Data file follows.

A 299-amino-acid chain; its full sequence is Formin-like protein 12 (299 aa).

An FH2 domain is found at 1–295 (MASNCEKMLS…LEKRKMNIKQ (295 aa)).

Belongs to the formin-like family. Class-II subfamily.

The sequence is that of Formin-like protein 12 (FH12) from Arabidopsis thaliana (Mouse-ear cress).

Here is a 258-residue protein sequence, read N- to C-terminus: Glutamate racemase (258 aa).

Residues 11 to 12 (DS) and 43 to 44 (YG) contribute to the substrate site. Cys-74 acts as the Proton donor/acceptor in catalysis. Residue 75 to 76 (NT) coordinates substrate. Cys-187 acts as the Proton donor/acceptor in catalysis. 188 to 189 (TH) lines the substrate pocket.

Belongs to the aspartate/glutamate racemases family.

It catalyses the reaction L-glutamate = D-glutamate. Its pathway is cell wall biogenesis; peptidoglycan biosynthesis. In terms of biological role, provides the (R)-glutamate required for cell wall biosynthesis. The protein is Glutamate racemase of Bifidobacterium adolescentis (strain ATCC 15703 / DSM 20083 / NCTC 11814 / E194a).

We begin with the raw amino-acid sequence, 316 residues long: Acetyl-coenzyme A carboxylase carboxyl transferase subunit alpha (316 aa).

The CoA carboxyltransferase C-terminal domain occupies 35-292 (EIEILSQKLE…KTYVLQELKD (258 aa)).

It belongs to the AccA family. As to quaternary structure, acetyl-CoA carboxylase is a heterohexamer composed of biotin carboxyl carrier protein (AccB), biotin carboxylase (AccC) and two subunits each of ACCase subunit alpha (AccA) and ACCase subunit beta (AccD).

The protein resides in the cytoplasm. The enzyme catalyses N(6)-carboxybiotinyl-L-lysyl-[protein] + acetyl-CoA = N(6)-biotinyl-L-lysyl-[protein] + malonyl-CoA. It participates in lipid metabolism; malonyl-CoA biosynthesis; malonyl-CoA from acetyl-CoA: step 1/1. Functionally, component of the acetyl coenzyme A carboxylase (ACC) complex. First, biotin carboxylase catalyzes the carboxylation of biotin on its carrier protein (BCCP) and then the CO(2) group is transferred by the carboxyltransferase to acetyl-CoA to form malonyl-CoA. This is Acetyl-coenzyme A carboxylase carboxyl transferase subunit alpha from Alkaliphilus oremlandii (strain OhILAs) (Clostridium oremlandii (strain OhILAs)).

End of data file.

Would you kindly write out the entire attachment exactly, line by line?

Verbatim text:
A 299-amino-acid chain; its full sequence is Formin-like protein 12 (299 aa).

An FH2 domain is found at 1–295 (MASNCEKMLS…LEKRKMNIKQ (295 aa)).

Belongs to the formin-like family. Class-II subfamily.

The sequence is that of Formin-like protein 12 (FH12) from Arabidopsis thaliana (Mouse-ear cress).

Here is a 258-residue protein sequence, read N- to C-terminus: Glutamate racemase (258 aa).

Residues 11 to 12 (DS) and 43 to 44 (YG) contribute to the substrate site. Cys-74 acts as the Proton donor/acceptor in catalysis. Residue 75 to 76 (NT) coordinates substrate. Cys-187 acts as the Proton donor/acceptor in catalysis. 188 to 189 (TH) lines the substrate pocket.

Belongs to the aspartate/glutamate racemases family.

It catalyses the reaction L-glutamate = D-glutamate. Its pathway is cell wall biogenesis; peptidoglycan biosynthesis. In terms of biological role, provides the (R)-glutamate required for cell wall biosynthesis. The protein is Glutamate racemase of Bifidobacterium adolescentis (strain ATCC 15703 / DSM 20083 / NCTC 11814 / E194a).

We begin with the raw amino-acid sequence, 316 residues long: Acetyl-coenzyme A carboxylase carboxyl transferase subunit alpha (316 aa).

The CoA carboxyltransferase C-terminal domain occupies 35-292 (EIEILSQKLE…KTYVLQELKD (258 aa)).

It belongs to the AccA family. As to quaternary structure, acetyl-CoA carboxylase is a heterohexamer composed of biotin carboxyl carrier protein (AccB), biotin carboxylase (AccC) and two subunits each of ACCase subunit alpha (AccA) and ACCase subunit beta (AccD).

The protein resides in the cytoplasm. The enzyme catalyses N(6)-carboxybiotinyl-L-lysyl-[protein] + acetyl-CoA = N(6)-biotinyl-L-lysyl-[protein] + malonyl-CoA. It participates in lipid metabolism; malonyl-CoA biosynthesis; malonyl-CoA from acetyl-CoA: step 1/1. Functionally, component of the acetyl coenzyme A carboxylase (ACC) complex. First, biotin carboxylase catalyzes the carboxylation of biotin on its carrier protein (BCCP) and then the CO(2) group is transferred by the carboxyltransferase to acetyl-CoA to form malonyl-CoA. This is Acetyl-coenzyme A carboxylase carboxyl transferase subunit alpha from Alkaliphilus oremlandii (strain OhILAs) (Clostridium oremlandii (strain OhILAs)).